How Componentization of Applications Impacts Performance and Security

Lori MacVittie 缩略图
Lori MacVittie
Published April 08, 2019

Back in the good old days, business could rely on the use of strategically deployed proxies to improve performance of applications. That's because traditional applications - monoliths and three-tier architectures - generally employed a single data path between the client and the server.

In simple terms, there was only one route taken for all content - whether static or dynamic, text-based or images. That meant an application delivery controller (proxy) could sit between them and, with the right one, optimize performance. This was - and still is, by the way - often achieved through the adjustment of various IP, TCP, and even HTTP buttons and knobs. We can see the use of these kinds of techniques through the deployment of application services like caching, compression, and content-specific acceleration techniques.

How Componentization of Applications Impacts Performance and Security

But modern applications are no longer self-reliant. They are now, according to Sonatype, mostly comprised (80-90%) of third-party (and increasingly open-source) components. You see this in the number of scripts and other injectable code found in web applications. Sometimes that script executes remotely and returns an image or an ad or other content such as web fonts and sprites. Other times the script itself is loaded at run-time and executes in the confines of the browser, like jQuery.

This is what is known as componentization - or atomization, if you prefer. It's the breaking down of applications into many smaller pieces. We call them components on the client-side, because they generally execute in the same space. On the server-side we increasingly call them microservices and deploy them in containers. In both cases, the impact is similar - we wind up with an unpredictable number of data paths that directly impact performance.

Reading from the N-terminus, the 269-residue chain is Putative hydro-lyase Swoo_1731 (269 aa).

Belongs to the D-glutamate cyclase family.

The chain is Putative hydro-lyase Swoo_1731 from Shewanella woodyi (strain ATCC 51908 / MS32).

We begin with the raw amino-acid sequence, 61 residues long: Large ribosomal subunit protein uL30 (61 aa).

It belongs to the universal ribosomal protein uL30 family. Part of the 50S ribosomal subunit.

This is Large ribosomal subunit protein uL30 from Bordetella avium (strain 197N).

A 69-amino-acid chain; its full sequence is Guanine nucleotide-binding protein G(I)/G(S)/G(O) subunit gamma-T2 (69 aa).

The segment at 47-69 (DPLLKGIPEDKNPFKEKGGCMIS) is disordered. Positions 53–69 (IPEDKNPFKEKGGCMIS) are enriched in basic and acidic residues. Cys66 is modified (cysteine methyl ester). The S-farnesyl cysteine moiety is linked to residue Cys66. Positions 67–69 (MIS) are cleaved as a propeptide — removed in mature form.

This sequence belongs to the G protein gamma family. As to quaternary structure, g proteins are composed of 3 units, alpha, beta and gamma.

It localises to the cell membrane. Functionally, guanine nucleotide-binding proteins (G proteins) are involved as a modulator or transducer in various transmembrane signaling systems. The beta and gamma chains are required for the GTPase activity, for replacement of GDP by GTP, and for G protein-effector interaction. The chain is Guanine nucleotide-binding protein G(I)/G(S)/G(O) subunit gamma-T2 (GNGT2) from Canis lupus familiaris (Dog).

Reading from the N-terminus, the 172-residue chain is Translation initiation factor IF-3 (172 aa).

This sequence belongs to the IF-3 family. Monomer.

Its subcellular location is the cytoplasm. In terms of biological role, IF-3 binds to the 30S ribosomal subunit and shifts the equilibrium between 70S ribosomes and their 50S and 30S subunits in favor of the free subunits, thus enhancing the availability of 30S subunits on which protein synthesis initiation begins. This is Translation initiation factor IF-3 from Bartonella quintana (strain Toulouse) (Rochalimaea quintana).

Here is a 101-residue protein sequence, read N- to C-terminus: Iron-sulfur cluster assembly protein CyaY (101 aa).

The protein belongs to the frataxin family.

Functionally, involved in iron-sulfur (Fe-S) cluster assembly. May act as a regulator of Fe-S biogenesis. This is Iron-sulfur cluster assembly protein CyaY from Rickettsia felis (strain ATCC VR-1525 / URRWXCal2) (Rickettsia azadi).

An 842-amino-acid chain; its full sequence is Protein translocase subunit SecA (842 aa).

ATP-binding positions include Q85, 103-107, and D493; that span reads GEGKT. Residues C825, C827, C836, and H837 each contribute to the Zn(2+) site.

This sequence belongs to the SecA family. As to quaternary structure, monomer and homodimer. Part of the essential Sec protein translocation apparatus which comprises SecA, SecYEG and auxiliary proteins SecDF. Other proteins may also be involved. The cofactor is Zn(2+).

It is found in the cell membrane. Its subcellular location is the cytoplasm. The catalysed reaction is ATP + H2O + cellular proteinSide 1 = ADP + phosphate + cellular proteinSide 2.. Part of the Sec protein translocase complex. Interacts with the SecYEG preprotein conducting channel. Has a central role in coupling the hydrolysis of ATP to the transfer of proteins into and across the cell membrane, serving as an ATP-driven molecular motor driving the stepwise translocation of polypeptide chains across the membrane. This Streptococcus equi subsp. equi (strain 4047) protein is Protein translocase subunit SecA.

Basically, you have control over one data path - that comprises maybe 20% of your application. That means you have very little control over the user experience because you have very little control over performance.

That's also true for security - thanks for noticing. The thing is, we're rapidly learning to take advantage of client-side code techniques to improve security. That doesn't work as well with performance because most apps are either mobile or web, and neither really afford the opportunity or ability to muck with the network stack.

One of the ways to combat this problem is to reclaim control. The cool thing about reclaiming control is that you can also benefit from security side-effects.


If your apps are in the habit of dynamically loading components from external sites, stop it. Stop it now. This is just as much a security issue as it is performance. You are implicitly giving carte blanche to an externally sourced script to run within the context of your application. Trust me, a user isn't going to be able to distinguish between your components and the ones loaded externally in the event of a security breach. As we learned from the recent meltdown over the runc container vulnerability, the injection of malicious code into resources loaded from third-party registries or sites carries with it a security risk.

If it's a script, you are better off cloning and serving from your own infrastructure. You'll benefit from reducing risk by maintaining control and from being able to tweak knobs and buttons that improve performance for your users. That includes DNS, which has consistently been shown to have the biggest (often negative) impact on application performance. When you pull components from external sites, you're relying on their DNS infrastructure to perform up to expectations. Pulling components from your own sites can dramatically reduce the impact simply because the user's local DNS cache works for you.

Hosting scripts from your own site also empowers you to employ TCP optimizations or SSL/TLS offload or general app acceleration techniques to improve performance overall. It also affords the opportunity to perform security scans on those scripts to ensure there are no surprises hidden down deep.

Componentization is great for development and certainly aids in speeding up time to value. But it can have a negative impact on performance - and security. Be aware of the security and user satisfaction risks and what you can do to combat them.